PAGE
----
French property agent network Sextant Properties says there is an unprecedented number of chateaux coming on to the market – 20% more than this time last year.
Apparently the most popular with Britons are those in the £1m and less price range and there are plenty of them selling at a discount to two years ago. In fact, you could pick up a decent one for £500,000 or less.
For £900,000 you could get a seven bedroom 18th century chateau near the historic town of Cognac, on the banks of the River Charente. This former home of King Francois 1, would set you back the same as a terraced house in Islington.
A house and some countryside
It’s all very well opting for a designer city pad but if you’re going to spend £1m would you rather be the proud owner of all you survey.
Rural house prices have held up slightly better than their urban counterparts according to Halifax, with a 13% decline for country homes compared to an 18% decline for those in towns over the past year…
Read the entire article at http://www.thisismoney.co.uk/mortgages-and-homes/article.html?in_article_id=492988.
Each week French Property Insider features a range of properties which we believe are on the market at the time of writing. These properties are featured in order to give readers a sample of what is currently available and a working example of prices being asked in various regions of France and districts of Paris.
This week we focus on opportunities around Paris that are available for between 100,000 and 150,000 euro.
*** Paris, 19th: studio, approx. 18m²
Attractive studio in a beautiful older building. The apartment is calm and bright. There is a separate kitchen, bathroom with toilet, and has wood flors. Perfect as a pied-à-terre.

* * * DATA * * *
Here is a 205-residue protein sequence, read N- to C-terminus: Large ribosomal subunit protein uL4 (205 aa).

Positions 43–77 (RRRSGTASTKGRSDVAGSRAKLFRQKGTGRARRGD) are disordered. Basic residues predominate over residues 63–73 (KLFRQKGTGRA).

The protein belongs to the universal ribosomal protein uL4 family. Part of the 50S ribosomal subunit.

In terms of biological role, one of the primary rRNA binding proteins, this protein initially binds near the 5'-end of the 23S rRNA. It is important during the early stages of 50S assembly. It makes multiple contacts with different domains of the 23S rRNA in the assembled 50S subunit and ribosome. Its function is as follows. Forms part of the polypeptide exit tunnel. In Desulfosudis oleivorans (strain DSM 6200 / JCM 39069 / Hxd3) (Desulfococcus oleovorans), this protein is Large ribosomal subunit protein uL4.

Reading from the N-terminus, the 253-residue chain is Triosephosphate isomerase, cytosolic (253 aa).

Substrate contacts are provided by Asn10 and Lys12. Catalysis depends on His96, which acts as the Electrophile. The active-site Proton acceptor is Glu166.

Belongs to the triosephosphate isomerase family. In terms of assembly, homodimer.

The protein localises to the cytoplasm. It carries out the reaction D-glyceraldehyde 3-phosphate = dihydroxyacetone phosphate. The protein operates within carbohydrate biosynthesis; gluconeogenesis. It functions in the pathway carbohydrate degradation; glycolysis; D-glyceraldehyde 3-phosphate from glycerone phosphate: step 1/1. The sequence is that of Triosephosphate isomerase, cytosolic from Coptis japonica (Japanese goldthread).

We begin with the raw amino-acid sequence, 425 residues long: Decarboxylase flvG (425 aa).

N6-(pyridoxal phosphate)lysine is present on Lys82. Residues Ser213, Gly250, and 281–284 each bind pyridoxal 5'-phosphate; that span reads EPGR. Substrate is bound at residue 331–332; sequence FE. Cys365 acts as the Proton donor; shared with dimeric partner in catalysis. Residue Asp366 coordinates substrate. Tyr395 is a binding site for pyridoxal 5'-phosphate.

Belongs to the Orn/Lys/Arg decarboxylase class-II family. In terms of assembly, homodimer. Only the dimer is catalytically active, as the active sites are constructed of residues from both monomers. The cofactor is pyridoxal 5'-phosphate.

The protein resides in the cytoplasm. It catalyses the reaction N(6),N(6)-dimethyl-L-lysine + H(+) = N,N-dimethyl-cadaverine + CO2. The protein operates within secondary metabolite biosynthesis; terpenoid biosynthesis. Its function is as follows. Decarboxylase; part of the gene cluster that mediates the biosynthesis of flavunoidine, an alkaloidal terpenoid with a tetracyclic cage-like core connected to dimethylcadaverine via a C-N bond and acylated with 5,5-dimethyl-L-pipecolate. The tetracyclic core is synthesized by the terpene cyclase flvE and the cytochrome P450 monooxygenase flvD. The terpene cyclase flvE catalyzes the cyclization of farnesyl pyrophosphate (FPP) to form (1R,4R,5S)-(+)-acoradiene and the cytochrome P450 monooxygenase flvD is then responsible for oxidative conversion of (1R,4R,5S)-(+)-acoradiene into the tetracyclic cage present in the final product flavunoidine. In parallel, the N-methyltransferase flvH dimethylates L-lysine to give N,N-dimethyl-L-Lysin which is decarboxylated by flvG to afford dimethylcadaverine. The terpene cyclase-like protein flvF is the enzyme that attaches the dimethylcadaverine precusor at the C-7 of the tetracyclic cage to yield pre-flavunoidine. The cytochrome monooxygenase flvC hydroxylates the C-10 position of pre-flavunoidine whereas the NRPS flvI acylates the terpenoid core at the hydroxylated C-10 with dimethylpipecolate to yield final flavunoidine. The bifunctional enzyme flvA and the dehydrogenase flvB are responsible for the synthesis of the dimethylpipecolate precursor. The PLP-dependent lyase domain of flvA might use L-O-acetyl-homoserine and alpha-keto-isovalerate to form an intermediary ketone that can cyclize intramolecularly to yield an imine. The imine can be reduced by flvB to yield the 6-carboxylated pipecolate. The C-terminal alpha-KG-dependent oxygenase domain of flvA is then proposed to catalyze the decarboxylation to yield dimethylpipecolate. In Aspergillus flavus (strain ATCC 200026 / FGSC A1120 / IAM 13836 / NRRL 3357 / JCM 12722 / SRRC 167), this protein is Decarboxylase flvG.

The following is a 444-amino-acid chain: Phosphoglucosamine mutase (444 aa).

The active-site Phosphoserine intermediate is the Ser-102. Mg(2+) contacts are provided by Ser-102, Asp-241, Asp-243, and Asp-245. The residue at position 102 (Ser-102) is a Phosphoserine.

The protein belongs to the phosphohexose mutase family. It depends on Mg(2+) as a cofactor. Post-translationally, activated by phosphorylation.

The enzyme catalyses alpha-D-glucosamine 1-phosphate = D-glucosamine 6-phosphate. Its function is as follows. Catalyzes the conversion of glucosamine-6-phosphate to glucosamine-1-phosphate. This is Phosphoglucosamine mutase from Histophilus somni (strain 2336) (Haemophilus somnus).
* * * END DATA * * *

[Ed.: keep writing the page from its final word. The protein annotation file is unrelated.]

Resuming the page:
Asking Price: € 110 000 + 2.5% Finder’s Fee
*** Paris, 20th: One-bedroom, approx. 29m²
Located on rue d’Avron and needs some TLC. The apartment has an entry hall, separate kitchen, living room, bedroom and separate bath and toilet. Also comes with storage space.
Asking Price: € 124 000 + 2.5% Finder’s Fee
*** Paris, 3rd: One-bedroom, approx. 23m²
Near Arts et Metiers in the Marais in a building from the 1880′s. A great little apartment in need of renovation. Situated on the courtyard side of the building, it has high ceiling to be uncovered in the renovation. The apartment has a living room, open kitchen, and toilet, plus a small bedroom. Potential to be a very nice studio.
Asking Price: € 136 000 + 2.5% Finder’s Fee
*** Paris, 20th: One-bedroom, approx. 28m²
Located near the Eglise Menilmotant in a building from 1900. Situated on the ground floor, on a beautiful paved courtyard, the building and the apartment have both renovated. It consists of a living room, separate kitchen, bedroom, and toilet.
Asking Price: € 152 000 + 2.5% Finder’s Fee
Notaires de Paris
Place du Châtelet
12 avenue Victoria
Additional information on Les Ventes aux Enchères des Notaires can be found on the Web site at www.encheres-Paris.com.
To read Schuyler Hoffman’s article about the property auctions in Paris, click on: